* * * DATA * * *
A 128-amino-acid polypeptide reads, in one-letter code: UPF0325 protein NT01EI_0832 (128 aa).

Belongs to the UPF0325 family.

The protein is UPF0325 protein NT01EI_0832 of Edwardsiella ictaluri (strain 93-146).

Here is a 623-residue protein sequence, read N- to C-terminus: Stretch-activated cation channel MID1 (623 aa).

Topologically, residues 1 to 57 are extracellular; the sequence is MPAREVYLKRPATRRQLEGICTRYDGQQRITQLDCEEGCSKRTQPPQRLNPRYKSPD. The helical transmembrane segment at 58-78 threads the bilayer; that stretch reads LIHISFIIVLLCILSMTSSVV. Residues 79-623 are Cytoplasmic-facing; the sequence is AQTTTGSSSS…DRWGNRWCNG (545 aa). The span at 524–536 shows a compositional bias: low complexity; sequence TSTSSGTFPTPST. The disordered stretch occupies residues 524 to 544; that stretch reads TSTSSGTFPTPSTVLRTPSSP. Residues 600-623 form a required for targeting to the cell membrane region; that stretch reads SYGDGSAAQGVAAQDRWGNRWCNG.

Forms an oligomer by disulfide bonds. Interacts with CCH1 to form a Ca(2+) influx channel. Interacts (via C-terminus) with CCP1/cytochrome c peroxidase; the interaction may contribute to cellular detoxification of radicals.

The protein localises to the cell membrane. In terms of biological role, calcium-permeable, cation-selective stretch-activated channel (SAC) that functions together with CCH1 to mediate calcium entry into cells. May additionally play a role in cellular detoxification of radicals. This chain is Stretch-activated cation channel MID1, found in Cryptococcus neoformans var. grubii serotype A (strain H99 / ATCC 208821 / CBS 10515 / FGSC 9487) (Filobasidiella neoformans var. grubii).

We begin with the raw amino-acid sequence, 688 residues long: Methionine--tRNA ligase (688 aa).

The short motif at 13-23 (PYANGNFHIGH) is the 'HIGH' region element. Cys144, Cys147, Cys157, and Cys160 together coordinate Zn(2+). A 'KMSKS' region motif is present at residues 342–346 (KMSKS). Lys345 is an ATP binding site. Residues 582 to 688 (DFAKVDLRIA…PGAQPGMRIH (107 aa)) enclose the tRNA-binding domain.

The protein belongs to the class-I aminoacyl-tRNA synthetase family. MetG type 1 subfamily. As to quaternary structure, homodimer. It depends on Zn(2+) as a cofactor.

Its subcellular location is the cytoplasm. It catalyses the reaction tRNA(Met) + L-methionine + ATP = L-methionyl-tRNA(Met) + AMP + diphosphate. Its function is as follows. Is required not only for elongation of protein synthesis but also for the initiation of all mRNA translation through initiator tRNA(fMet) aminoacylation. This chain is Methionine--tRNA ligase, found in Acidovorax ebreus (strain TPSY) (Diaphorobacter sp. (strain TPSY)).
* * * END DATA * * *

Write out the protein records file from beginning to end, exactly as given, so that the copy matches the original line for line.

A 128-amino-acid polypeptide reads, in one-letter code: UPF0325 protein NT01EI_0832 (128 aa).

Belongs to the UPF0325 family.

The protein is UPF0325 protein NT01EI_0832 of Edwardsiella ictaluri (strain 93-146).

Here is a 623-residue protein sequence, read N- to C-terminus: Stretch-activated cation channel MID1 (623 aa).

Topologically, residues 1 to 57 are extracellular; the sequence is MPAREVYLKRPATRRQLEGICTRYDGQQRITQLDCEEGCSKRTQPPQRLNPRYKSPD. The helical transmembrane segment at 58-78 threads the bilayer; that stretch reads LIHISFIIVLLCILSMTSSVV. Residues 79-623 are Cytoplasmic-facing; the sequence is AQTTTGSSSS…DRWGNRWCNG (545 aa). The span at 524–536 shows a compositional bias: low complexity; sequence TSTSSGTFPTPST. The disordered stretch occupies residues 524 to 544; that stretch reads TSTSSGTFPTPSTVLRTPSSP. Residues 600-623 form a required for targeting to the cell membrane region; that stretch reads SYGDGSAAQGVAAQDRWGNRWCNG.

Forms an oligomer by disulfide bonds. Interacts with CCH1 to form a Ca(2+) influx channel. Interacts (via C-terminus) with CCP1/cytochrome c peroxidase; the interaction may contribute to cellular detoxification of radicals.

The protein localises to the cell membrane. In terms of biological role, calcium-permeable, cation-selective stretch-activated channel (SAC) that functions together with CCH1 to mediate calcium entry into cells. May additionally play a role in cellular detoxification of radicals. This chain is Stretch-activated cation channel MID1, found in Cryptococcus neoformans var. grubii serotype A (strain H99 / ATCC 208821 / CBS 10515 / FGSC 9487) (Filobasidiella neoformans var. grubii).

We begin with the raw amino-acid sequence, 688 residues long: Methionine--tRNA ligase (688 aa).

The short motif at 13-23 (PYANGNFHIGH) is the 'HIGH' region element. Cys144, Cys147, Cys157, and Cys160 together coordinate Zn(2+). A 'KMSKS' region motif is present at residues 342–346 (KMSKS). Lys345 is an ATP binding site. Residues 582 to 688 (DFAKVDLRIA…PGAQPGMRIH (107 aa)) enclose the tRNA-binding domain.

The protein belongs to the class-I aminoacyl-tRNA synthetase family. MetG type 1 subfamily. As to quaternary structure, homodimer. It depends on Zn(2+) as a cofactor.

Its subcellular location is the cytoplasm. It catalyses the reaction tRNA(Met) + L-methionine + ATP = L-methionyl-tRNA(Met) + AMP + diphosphate. Its function is as follows. Is required not only for elongation of protein synthesis but also for the initiation of all mRNA translation through initiator tRNA(fMet) aminoacylation. This chain is Methionine--tRNA ligase, found in Acidovorax ebreus (strain TPSY) (Diaphorobacter sp. (strain TPSY)).